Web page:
Tonight was, in a word, fun. As a group we were laughing, walking (overall about 15 miles today for most people), eating and enjoying an amazing city, with good weather, and without the crowds that burden Rome in the summer. We were saying our goodbyes to Rome; as such we were less focused on learning, and more on having fun and experiencing the city.
We started off at the Pantheon, still one of my favorite places in Rome. It is an awesome dome, and one that gave Brunelleschi the inspiration to figure out how to make his dome for the Florence cathedral. Origially a pagan temple for all the Roman Gods, it is now a Christian church (I once observed a mass there — pretty strong imagery, a mass in this old Roman temple), and Raphael is buried there. The very center of the dome is open air, meaning that when it rains, water falls onto the Pantheon’s floor. An amazing structure.
From there we headed towards the Campo di Fiori and down to the Jewish ghetto. The Campo is a neat little square (Campo means field; it was a field originally, not a piazza) with music, food and an active night life. I love walking through Rome as the sun sets. The sun glistens off old majestic buildings, Roman ruins, and modern shops. Meanwhile Vespas are weaving in and out of traffic and around pedestrians as the city is alive with people out and about, enjoying their city. It has an energy and a sense of community American cities lack. Ours are just business districts, and people hang out at shopping malls where consumption is key. Here it’s being in the city, having a coffee, a drink, or just window shoping with friends. It’s literally joyful to walk through Rome.
The students could tell too — I was making jokes all night, laughing, and we were having fun. We were disappointed that the church with the Bucca de Verite was closed, but then crossed to Trastevere where we went to two of my favorite churches: St. Cecilia, and Santa Maria in Trastevere, one of the oldest Christian churches. St. Cecilia is a small, elegant, equisitely beautiful church dedicated to the patron saint of music and song. Serene in its beauty, it isn’t one all the tourists flock too, but it has a very peaceful, spritual sense. Santa Maria in Trastevere has a golden sort of look, with beautiful mosaics. We couldn’t go inside tonight because they were holding mass, but it’s situated on a great little piazza in one of the more interesting districts in Rome. In summer this place is swarmed by tourists, but in winter it’s pleasant.
By then people were tired, but after eating ready to head out for gelato. Gelato is, to be blunt, the best tasting ice cream on the planet. And we went back to Giolotti’s, the best gelateria in Rome. Last year Ashley Crosby did research on gelato when she took the trip, and found out that it has only about 6% air content while our industrially produced ice cream has 30%. This means ours has to be kept colder in order not to collapse on itself (and when you melt it get is a fraction of its original size). Gelato is served warmer, yet is thick and rich. It has less fat content than our ice cream, however. Perhaps the best way to describe it is that it combines the best of soft serve with the best of hard serve. The flavors are intense (they always are in Italy) and rich, whether the fruit gelati or the various other flavors. I had the flavors Tiramisu and White Chocolate tonight, superb!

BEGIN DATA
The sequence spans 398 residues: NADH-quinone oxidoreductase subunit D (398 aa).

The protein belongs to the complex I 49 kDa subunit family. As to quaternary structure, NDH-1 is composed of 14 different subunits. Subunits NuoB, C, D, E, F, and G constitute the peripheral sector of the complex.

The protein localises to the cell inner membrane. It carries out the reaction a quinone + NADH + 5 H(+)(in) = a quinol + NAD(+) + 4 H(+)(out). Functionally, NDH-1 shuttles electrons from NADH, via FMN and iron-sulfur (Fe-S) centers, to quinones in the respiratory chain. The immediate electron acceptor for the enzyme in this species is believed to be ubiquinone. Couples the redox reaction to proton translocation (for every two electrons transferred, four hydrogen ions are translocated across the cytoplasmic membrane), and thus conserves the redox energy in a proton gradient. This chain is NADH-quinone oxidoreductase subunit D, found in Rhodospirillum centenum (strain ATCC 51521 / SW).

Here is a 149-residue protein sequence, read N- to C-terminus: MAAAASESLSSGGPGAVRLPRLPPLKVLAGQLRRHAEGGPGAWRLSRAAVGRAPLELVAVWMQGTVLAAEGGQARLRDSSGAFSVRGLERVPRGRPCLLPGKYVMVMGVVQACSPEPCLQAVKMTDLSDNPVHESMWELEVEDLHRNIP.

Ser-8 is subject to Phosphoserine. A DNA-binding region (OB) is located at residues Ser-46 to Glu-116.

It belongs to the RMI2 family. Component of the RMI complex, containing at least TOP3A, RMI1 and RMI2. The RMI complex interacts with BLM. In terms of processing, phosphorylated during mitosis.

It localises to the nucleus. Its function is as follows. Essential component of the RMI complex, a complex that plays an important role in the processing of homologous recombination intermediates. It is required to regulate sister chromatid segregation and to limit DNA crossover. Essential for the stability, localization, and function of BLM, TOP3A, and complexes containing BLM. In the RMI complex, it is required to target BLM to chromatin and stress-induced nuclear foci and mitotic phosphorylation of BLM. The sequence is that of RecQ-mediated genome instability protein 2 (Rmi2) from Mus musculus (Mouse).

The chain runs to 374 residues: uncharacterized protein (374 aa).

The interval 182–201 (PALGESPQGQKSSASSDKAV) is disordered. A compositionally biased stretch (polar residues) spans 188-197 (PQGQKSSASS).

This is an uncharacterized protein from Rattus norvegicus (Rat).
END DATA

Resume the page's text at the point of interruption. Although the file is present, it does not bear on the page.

From there it was on to the Trevi fountain. I am always struck by the beauty of this fountain, still fed by an acquaduct, with the tradition that if you throw coins in the fountain, you will return to Rome. I keep throwing coins in and I keep coming back, so it must work. The students had their cameras out, taking pictures of each other throwing coins, etc., and it was a fun time. One street vendor bothered a student and tried to pick pocket her, but he failed.
Then laughing and joking around we headed back to our hotel near Republicca, walking by the four fountain intersection atop a hill, then back down to via Venezia where our hotel is located. Tomorrow it’s on to Florence. One thing that is so wonderful about these trips is how much faculty bond with students, and students with each other. We tease each other, play jokes on each other and laugh, and students talk about their goals and plans and ask questions. I feel like my most productive time as a teacher is when I’m on these trips; students’ lives are being changed, they are learning to see the world (and their own culture) through new eyes, and growing tremendously. I know because that’s what happened to me when I first traveled. That’s why even though tonight wasn’t as focused on sites or experiences directed at expanding knowledge as the last few days, it was still just as important. We have to have fun together. We have to really enjoy being in Rome, and partaking of the beauty and life of the city. That’s what the Romans do, and you know the saying, “when in Rome…”
So tomorrow it’s on to Firenze (Florence), the city of Dante, Machiavelli, Galileo, etc. Ciao, Roma!!